CANBERRA, Australia — Locking down hard and early is the right strategy for dealing with Covid-19 outbreaks in terms of health and jobs, a new Australian study shows.
The research published in the international journal The Public Library of Science (PLOS) One on June 5 found an early eight-week national lockdown in Australia had cost AU$52 billion ($40 billion), or about three percent of Gross Domestic Product.
To determine whether lockdown measures to suppress Covid-19 were justified, the researchers considered three different scenarios, including the welfare costs of Covid-19 patients. To determine the efficiency of the approach, the study measured the number of deaths, hospitalizations, and direct economic costs.
But with no suppression measures, the welfare and hospitalization costs as a percentage of annual Gross Domestic Product would have ranged from 13.1 percent AU$263 billion ($203 billion) to 47.9 percent AU$956 billion ($739 billion).
The study examined three scenarios for Australia’s first wave of suppression of Covid-19 in 2020, including an early and a delayed suppressive strategy.
As well, the country could have faced between 12,500 and 30,000 deaths, instead of just under 1000, the study found.
“If other high-income countries had imposed effective suppression measures earlier, and especially supervised quarantine for all arrivals, they would have had lower Covid-19 fatalities and economy costs.”
The findings support the current approach of the Victorian government, which extended a one-week lockdown in May by another seven days following a community outbreak of Kappa Covid-19.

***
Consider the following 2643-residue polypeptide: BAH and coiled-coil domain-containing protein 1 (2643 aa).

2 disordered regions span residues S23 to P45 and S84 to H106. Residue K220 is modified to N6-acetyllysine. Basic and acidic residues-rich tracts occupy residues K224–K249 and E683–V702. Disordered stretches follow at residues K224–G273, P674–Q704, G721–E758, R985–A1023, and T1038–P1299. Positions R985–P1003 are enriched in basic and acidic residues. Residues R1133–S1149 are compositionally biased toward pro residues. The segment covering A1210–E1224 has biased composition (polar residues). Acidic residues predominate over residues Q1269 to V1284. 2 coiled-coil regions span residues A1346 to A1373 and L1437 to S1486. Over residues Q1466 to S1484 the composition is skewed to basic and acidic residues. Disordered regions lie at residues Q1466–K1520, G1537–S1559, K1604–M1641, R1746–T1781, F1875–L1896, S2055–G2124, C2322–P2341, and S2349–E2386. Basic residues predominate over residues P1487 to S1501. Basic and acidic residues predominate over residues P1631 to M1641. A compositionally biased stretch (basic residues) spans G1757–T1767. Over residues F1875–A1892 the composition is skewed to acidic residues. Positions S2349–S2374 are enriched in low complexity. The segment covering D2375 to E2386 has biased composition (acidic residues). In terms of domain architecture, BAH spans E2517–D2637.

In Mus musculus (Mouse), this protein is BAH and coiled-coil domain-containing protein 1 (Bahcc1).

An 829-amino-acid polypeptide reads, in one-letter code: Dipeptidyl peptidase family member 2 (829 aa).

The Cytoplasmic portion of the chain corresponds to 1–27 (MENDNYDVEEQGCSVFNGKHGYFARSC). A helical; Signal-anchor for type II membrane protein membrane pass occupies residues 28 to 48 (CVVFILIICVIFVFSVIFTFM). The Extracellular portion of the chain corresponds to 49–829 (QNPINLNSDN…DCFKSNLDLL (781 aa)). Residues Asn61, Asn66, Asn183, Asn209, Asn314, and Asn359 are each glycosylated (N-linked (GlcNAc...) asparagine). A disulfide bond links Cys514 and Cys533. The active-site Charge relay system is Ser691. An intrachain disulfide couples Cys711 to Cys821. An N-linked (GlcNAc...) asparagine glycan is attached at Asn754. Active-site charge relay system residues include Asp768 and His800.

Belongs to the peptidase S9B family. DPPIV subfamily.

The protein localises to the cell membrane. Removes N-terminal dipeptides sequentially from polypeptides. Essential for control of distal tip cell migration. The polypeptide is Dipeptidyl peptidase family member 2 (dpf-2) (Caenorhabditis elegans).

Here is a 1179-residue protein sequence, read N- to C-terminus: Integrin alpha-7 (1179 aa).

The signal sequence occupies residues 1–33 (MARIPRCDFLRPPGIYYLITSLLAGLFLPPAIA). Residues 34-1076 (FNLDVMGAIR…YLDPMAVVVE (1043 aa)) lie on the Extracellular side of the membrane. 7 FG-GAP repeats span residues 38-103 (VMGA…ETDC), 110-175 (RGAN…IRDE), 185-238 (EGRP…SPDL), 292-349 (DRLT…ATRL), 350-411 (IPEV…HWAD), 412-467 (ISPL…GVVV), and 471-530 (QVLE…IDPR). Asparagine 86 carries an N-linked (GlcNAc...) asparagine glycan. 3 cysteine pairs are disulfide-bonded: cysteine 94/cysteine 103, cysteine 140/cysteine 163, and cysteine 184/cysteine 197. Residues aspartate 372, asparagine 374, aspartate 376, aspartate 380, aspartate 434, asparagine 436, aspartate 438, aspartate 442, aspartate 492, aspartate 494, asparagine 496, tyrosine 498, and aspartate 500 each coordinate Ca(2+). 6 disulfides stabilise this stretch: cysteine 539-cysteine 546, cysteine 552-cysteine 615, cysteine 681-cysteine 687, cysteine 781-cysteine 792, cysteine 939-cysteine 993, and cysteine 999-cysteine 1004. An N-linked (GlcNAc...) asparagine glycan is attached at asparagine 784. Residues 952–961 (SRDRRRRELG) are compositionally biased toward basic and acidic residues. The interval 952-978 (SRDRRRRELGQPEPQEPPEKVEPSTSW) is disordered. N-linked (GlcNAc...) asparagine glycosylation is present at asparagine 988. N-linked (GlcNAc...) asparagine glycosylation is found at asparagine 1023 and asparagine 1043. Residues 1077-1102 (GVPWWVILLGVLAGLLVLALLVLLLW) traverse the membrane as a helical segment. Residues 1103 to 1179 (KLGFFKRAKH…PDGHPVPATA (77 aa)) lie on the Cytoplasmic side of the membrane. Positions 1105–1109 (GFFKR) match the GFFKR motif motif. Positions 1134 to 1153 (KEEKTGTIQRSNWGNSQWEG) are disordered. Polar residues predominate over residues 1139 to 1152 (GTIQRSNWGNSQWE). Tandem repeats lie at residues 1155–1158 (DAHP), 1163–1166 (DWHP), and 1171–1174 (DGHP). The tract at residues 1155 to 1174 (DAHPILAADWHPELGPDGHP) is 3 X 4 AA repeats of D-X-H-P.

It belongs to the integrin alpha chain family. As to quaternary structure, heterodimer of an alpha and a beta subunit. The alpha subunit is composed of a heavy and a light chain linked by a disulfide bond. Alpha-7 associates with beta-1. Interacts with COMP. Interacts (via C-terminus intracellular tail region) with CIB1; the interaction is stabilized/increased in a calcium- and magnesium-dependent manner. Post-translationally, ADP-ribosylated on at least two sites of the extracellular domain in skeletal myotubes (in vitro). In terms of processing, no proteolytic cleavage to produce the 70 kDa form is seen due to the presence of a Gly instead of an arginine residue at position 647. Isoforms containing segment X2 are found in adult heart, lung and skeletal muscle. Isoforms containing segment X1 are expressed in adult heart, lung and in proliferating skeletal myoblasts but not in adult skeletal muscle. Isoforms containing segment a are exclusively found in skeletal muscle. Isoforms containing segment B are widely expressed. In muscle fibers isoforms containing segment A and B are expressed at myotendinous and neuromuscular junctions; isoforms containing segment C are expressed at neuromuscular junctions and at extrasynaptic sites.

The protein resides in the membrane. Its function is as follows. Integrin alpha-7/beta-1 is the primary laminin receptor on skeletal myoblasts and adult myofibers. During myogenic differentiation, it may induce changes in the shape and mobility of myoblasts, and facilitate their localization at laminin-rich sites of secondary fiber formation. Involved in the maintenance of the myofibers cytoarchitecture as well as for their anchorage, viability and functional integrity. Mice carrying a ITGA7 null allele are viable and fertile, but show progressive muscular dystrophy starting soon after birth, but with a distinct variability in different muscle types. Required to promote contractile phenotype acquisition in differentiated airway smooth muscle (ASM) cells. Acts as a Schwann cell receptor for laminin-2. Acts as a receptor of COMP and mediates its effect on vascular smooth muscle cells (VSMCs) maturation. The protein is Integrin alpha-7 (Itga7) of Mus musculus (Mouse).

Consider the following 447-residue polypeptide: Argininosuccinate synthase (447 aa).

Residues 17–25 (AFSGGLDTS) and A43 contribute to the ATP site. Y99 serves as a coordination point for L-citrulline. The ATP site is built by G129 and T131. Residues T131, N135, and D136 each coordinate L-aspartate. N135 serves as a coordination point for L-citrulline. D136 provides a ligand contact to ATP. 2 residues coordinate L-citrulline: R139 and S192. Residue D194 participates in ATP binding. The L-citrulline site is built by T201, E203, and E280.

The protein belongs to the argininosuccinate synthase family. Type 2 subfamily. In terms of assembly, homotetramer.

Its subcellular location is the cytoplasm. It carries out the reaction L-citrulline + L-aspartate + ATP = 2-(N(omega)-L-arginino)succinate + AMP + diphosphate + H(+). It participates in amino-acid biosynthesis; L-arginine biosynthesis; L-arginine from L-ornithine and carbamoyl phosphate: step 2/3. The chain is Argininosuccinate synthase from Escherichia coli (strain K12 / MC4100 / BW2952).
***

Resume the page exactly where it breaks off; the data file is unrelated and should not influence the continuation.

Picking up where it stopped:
Lead author, Professor Tom Kompas at the University of Melbourne, said Victoria’s current snap lockdown was the correct approach.
“Our work shows that what Victoria is currently doing, with its ‘circuit-breaker’ lockdown is exactly the right thing to do,” Kompas said.
“An uncontrolled spread of Covid, especially with newer, more aggressive strains, would be disastrous for Australia.
“Elimination of community spread in Australia is best for both health and economic outcomes. There is no question about this.”
The authors noted the United Kingdom had lost 128,000 lives to Covid-19 and in 2020 suffered its biggest annual decline (9.9 percent) in Gross Domestic Product in over three centuries.
Australian lockdown measures, which began in March 2020, achieved an extremely large profit compared to alternatives of delayed suppression measures or unrestricted spread of Covid-19.
By comparison, Australia’s Gross Domestic Product is now higher than it was just before the pandemic.
(Edited by Vaibhav Vishwanath Pawar and Nikita Nikhil)
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